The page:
- Shopping Bag ( 0 items )
Posted August 8, 2012
Was this review helpful? Yes NoThank you for your feedback.
Report this reviewThank you, this review has been flagged.
"The Violets are Mine: Tale of an Unwanted Orphan" by Lester Morris was really some read for me. I thought about putting it down several times but since I have never done that I pressed forward. I will say this wasn't a pleasant read but a interesting one of what Lester Morris endured in these horrible orphanages and foster home in England during World War II (1940's). I can only say how Lester came through this was only that there was a God out there for him! I can't imagine being bounced from orphanage to foster home and back to an orphanage again and again and come out sane from all that Lester had to endure. From all of these corporal punishments he had to endure......only proving that there was a God out there protecting him. This is some abuse(beatings) I could not even imagine!
These characters..his foster mom(Mrs. Green)referred to as 'Teeth' was a horrible person ...then there was his 'dad' that was truly 'cold hearted' and horrible landlords. However, Lester Morris did meet some good people such as Santa Claus during one Christmas, one Christmas story that turned out a great one for Lester, having his brother Doug around for a period of time....later to learn he had two other brothers and even two sisters, then there was Mrs. Woodley was definitely his 'Fairy Godmother to Lester, his time in the Junior Leaders, and there were some others. Now, this will be the time that I will say you must pick up this read "The Violets Are Mine" to get this who picture of Lester Morris story. It will truly be one you will not forget.
What was very appealing about this novel was that Lester Morris wrote this in a conversational voice making it feel like you were being talked to instead of talked at. This novel was a autobiography presented as a memoir and Lester Morris didn't even consider himself a victim. WoW! I found that very surprising...and good ... showing much feeling and emotions that really presented some wonderful dialogue to the reader.
In this read you will find out what the 'green penny-farthing bike,' was and how to get rid of warts. Again I will say this is a novel you must read... I am not sure I can say I liked it but Mr. Lester Morris did a wonderful job presenting his life which went through 'indignities, abuse, sexual touchings' and I am sure I have left plenty others out. I was left at saying one word....'WoW' and that will be The End of that. Oh, one more thing...I thought it was amazing out this author Lester Morris "never gave up on life, and is still going strong" with his life. I did love what happened for Lester Morris in toward the end...being able to slide down that banister... you must read to find out just what that was about.
Even though "The Violet are Mine: A Tale of an Unwanted Orphan" was a hard read for me...it was definitely a eye opener of what happened to these children in foster care and orphanages during WW II .. only hoping that this has stopped is all I can say. This was a well written autobiography and I would recommend as a excellent read.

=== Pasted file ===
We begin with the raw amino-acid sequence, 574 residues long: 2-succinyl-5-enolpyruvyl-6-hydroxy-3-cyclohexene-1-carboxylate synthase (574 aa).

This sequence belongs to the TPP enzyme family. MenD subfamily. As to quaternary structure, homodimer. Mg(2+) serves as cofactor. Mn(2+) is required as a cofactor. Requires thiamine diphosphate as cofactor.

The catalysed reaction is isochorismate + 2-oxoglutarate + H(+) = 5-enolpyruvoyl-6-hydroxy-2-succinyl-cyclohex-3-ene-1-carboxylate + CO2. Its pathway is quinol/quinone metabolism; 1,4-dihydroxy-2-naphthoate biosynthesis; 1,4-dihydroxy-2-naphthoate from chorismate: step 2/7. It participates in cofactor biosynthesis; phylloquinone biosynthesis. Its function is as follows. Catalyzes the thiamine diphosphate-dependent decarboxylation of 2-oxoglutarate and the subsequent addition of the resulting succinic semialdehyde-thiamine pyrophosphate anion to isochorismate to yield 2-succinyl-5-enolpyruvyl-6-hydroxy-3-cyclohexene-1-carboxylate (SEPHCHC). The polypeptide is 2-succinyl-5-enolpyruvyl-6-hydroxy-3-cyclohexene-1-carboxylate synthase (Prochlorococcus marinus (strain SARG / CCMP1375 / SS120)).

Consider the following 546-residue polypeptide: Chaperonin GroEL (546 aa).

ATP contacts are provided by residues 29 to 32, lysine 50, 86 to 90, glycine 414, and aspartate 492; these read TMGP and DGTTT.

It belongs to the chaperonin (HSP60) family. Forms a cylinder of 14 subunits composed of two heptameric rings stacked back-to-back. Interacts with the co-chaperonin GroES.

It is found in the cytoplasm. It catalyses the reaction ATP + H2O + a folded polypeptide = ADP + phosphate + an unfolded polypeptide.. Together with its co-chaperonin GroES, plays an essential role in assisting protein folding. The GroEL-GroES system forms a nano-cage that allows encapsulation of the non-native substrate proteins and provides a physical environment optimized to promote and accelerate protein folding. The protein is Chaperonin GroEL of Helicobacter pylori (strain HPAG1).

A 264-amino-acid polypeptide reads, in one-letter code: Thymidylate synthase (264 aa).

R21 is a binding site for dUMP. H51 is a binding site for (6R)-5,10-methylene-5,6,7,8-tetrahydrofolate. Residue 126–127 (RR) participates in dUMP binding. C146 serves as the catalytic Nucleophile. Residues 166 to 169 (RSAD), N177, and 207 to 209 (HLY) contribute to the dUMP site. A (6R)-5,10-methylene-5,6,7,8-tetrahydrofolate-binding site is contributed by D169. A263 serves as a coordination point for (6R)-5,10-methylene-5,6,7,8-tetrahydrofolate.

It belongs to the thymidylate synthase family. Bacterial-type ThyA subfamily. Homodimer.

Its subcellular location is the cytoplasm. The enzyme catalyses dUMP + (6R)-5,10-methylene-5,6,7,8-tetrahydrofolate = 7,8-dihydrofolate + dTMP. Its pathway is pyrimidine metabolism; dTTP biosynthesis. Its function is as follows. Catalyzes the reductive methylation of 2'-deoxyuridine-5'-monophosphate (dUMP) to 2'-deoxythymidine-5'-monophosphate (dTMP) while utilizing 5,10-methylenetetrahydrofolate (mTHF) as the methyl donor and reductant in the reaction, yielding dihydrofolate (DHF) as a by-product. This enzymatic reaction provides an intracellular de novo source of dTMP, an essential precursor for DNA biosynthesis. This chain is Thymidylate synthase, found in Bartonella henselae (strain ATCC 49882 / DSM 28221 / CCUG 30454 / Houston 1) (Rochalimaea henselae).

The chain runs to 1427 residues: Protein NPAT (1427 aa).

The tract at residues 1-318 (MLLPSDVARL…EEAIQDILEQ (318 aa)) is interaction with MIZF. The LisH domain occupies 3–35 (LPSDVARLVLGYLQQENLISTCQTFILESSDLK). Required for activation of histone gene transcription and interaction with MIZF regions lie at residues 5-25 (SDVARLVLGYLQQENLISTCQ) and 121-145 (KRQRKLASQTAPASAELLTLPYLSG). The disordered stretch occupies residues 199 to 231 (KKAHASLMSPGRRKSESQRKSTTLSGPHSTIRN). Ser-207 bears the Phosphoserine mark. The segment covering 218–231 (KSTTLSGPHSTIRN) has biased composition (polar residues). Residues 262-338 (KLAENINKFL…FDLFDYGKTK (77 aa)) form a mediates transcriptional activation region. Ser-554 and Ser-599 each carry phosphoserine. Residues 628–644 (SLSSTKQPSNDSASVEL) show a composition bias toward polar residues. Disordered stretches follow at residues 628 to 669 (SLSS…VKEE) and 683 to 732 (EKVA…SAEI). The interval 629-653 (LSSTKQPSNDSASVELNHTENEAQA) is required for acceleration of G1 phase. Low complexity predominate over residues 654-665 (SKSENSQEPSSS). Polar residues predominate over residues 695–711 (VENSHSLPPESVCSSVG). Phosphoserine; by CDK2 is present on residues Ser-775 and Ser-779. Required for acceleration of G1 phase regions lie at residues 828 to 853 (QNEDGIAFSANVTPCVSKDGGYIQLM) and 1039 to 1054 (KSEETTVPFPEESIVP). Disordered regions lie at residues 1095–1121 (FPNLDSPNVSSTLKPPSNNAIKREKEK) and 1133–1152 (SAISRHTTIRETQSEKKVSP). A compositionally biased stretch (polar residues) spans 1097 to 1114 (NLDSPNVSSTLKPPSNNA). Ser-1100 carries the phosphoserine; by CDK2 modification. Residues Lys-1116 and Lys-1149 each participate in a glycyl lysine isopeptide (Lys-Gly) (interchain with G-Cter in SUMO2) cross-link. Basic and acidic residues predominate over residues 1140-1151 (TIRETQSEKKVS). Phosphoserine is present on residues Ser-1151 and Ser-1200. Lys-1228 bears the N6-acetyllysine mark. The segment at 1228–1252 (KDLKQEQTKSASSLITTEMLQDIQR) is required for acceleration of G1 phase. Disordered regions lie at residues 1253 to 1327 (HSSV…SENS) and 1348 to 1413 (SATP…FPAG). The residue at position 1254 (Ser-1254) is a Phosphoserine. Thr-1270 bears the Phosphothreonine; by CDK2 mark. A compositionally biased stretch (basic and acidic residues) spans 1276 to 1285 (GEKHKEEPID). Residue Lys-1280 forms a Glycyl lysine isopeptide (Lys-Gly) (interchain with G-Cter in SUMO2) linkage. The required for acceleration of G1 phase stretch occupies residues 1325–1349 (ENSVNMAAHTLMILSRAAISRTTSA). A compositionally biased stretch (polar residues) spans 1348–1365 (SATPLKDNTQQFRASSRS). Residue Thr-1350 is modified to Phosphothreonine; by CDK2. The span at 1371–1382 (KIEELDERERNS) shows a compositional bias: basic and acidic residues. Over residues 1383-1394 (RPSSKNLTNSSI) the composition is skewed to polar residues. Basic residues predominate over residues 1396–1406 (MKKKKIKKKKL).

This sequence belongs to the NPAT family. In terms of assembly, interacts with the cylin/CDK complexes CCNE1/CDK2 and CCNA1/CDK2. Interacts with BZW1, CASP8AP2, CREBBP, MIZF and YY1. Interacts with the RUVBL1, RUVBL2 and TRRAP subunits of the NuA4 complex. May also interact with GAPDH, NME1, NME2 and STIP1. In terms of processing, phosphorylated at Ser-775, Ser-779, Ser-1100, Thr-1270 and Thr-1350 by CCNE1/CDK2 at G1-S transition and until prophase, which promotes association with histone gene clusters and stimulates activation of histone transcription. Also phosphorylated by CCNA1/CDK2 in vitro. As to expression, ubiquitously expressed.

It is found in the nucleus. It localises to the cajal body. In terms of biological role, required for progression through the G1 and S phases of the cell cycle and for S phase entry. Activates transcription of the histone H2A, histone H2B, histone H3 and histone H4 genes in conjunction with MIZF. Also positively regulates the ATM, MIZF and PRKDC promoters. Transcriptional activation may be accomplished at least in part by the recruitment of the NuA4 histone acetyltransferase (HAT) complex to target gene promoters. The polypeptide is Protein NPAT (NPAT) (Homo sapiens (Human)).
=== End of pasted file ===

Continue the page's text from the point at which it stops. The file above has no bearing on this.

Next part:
Posted May 28, 2012
Author Lester Morris has written a heart-breaking memoir that will touch the soul of anyone who picks up his book, “The Violets Are Mine.” While imperfect in execution, his autobiography digs deep into what it means to be a child who needs love. The trials and tribulations of his childhood, spent in British orphanages and foster homes during the 1930s and 1940s, reads like a Charles Dickens novel, with the caveat that all the stories are, in fact, true.
Unlike the characters in Dickens, however, these boys know better than to ask for more porridge or any other advantage There are tales of real horror captured in this saga, from regular beatings to a child’s workload most grown men couldn‘t handle. Deprived of the typical childhood joys (candy, toys, playtime, and most of all, affection), the orphans surrounding Morris, as well as the author himself, learn to make the best of it.
For the author, one of his special joys is riding a green penny-farthing bike, which lands him in trouble (repeatedly), but one day in adulthood, comes back to him in a flood of memories while standing before the window of an antique shop in Bath. Other special moments of childhood are recalled, but far too much of his tale is filled with strife and woe. One wonders that he managed to survive all of this with his humor intact.
Perhaps most unsettling is how his abuse lingers into adulthood, with his father calling him away from a happy military life to reunite, largely so that he can profit from his son’s earnings. There are also tales of horrible landlords, and one Christmas story that will renew your faith in humankind.
All told, this memoir is filled with unbelievably rich detail and the raw emotions of “an unwanted orphan” (in Morris’s own words). It’s a life that few of us have had to experience (thank goodness), but one worth recounting and remembering.